Born Pierre-Evrard Tra, One grew up with a love for American folk, like Crosby, Stills, Nash & Young and Simon & Garfunkel, according to his website. He eventually played for stadium-sized crowds. With Jess Sah Bi, he released “The Garden Needs Its Flowers," in 1985. The duo sang in French, English and Gouro touring Togo, Benin, Liberia and Burkina Faso. They played for presidents and first ladies; their “African Chant” was used by the BBC to soundtrack Nelson Mandela’s release from prison in 1990, according to his website. In the mid-’90s, due to an “uncertain political situation in Côte d’Ivoire,” One emigrated to the U.S., eventually landed in Nashville, and for years worked as a nurse. Then, in 2018, “Our Garden Needs Its Flowers” was rereleased, earning major buzz. He rocked SXSW and the Grand Ole Opry. July 28
Rogers crushed Newport in 2019 — I especially loved her cover of John Prine’s “Angel From Montgomery” — and I can’t wait to see her back at Fort Adams. This being her first Newport since festival legend Prine died in 2020, I’m hoping for more Prine covers. Her own material, of course, is stellar. She might have the crowd dancing with songs like “Want Want” off her 2022 album “Surrender,” for example, or swaying in dream-haze with ethereal vocals on softer songs, like “Light On” or “Back in my Body.” Tip: if you’ve never seen her jump onstage with Dead & Co. for a rollicking “Friend of the Devil” and goosebump-inducing cover of The Band’s "The Weight," watch now. I had to hit replay about four times. This is the kind of magic that Newport does so well — those spontaneous duets, singalongs and collaborations. I’m hoping she surprises us at Newport. July 28
Aside from being a fun Twitter follow, Isbell is a consistent fest standout. The four-time Grammy winner and five-time Grammy nominee is, of course, known for rocking with his band, The 400 Unit. But his Newport duets with unexpected artists always blow my mind — from rocking "Ohio" with the late great David Crosby and “Wooden Ships” with Croz and Amanda Shires (Isbell’s wife), to joining Lukas Nelson, Jonathan Wilson and Warren Haynes for powerful covers of Crosby, Stills & Nash’s “Find the Cost of Freedom” and Bob Dylan’s “Masters of War.”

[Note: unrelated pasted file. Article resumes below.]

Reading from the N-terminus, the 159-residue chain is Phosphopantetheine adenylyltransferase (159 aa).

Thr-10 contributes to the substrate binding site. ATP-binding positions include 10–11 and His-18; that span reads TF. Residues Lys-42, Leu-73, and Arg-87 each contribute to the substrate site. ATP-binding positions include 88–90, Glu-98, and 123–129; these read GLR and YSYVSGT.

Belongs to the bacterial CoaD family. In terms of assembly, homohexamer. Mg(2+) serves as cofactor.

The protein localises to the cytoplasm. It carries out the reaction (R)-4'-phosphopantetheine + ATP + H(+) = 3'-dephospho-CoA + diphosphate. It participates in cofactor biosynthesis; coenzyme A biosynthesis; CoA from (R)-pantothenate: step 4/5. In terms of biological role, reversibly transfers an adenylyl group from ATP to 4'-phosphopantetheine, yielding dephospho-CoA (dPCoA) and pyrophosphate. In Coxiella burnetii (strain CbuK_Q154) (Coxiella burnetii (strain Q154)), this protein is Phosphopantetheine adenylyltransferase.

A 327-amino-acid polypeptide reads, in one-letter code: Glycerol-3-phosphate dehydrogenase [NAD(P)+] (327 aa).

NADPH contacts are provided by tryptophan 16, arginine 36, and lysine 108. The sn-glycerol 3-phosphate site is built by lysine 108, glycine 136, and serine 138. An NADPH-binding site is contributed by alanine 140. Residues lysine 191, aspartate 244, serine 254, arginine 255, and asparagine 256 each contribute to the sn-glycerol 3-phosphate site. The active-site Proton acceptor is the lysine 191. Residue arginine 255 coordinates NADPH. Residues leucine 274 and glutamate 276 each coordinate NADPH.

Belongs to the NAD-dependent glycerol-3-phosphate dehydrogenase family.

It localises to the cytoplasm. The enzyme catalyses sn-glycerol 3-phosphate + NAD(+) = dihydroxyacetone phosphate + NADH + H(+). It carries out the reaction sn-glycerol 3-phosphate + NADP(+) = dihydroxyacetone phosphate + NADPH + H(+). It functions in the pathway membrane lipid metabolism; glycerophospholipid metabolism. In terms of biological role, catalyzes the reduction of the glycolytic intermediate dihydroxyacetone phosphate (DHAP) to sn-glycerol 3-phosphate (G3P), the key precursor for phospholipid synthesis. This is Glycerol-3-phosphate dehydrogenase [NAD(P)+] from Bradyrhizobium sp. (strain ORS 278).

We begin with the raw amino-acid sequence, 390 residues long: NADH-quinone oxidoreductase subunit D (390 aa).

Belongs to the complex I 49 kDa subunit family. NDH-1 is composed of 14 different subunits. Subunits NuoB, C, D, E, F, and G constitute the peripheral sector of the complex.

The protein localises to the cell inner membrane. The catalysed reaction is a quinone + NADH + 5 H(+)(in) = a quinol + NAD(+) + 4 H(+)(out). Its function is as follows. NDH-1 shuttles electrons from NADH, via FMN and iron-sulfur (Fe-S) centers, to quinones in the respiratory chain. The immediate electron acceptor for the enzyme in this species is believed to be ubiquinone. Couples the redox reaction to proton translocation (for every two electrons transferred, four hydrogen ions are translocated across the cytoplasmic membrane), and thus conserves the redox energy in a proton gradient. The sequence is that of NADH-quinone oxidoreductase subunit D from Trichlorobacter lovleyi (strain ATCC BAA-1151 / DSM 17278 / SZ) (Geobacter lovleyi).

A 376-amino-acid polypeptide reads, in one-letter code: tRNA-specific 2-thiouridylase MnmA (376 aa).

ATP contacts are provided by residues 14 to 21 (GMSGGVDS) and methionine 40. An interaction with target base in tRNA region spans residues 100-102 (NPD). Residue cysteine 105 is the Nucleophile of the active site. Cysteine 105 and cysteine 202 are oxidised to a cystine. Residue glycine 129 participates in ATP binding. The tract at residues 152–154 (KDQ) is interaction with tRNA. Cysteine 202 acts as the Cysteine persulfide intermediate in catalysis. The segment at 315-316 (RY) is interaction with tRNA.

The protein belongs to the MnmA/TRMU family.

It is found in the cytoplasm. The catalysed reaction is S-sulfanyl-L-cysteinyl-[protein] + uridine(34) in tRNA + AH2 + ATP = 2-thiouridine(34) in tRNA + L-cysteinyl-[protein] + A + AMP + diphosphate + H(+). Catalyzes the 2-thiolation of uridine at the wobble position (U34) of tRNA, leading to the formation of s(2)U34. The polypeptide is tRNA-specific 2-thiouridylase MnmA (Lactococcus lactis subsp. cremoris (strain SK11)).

Fun fact: he’ll play Bill Smith in Martin Scorsese’s upcoming star-studded adaptation of journalist David Grann’s bestseller "Killers of the Flower Moon," and of course stars as himself in the new HBO documentary “Running With Our Eyes Closed.” Oh, right. He’s also one helluva songwriter. NPR called his 2023 album, “Weathervanes,” “a masterclass in character study and storytelling.” July 29
Prine’s a hidden gem on the festival’s website, not listed on the main schedule page, so I want to highlight him here. The son of the late legend and Newport Folk favorite John Prine, Tommy is Newport royalty. He made a stunning fest debut in 2021 — before his first album was even out. He’s since married his childhood sweetheart Savannah, and a few weeks ago, released a stellar debut album with “This Far South.” He’s got his own distinct sound and voice, but with his dad’s sensibilities to the bone. Must-listen: “Reach the Sun.” His camp tells me he’ll play the Foundation Stage. July 30
And a few more:
Welp, I said I’d give you seven, and I’ll keep my word, but if I could round out a dozen...
- Jon Batiste: A Newport Jazz and Folk Fest fave, “The Late Show with Stephen Colbert” bandleader always puts on one heck of set. July 29
- Lana Del Rey: A major pop name, there will be Lana fans who go to the fest just for her. July 30
- Black Opry Revue: What started as a website is also a touring movement. Founded by Holly G in 2021, according to BlackOpry.com: “Country and roots music have been made and loved by Black people since their conception. For just as long, we have been overlooked and disregarded in the genre. Black Opry is changing that.” When they hit the road, they’re called Black Opry Revue. Listen to an NPR interview here. July 30
- My Morning Jacket: Led by Newport regular Jim James who never disappoints. July 28
- John Oates: Yes, that Oates, sans Hall, with Guthrie Trapp. July 29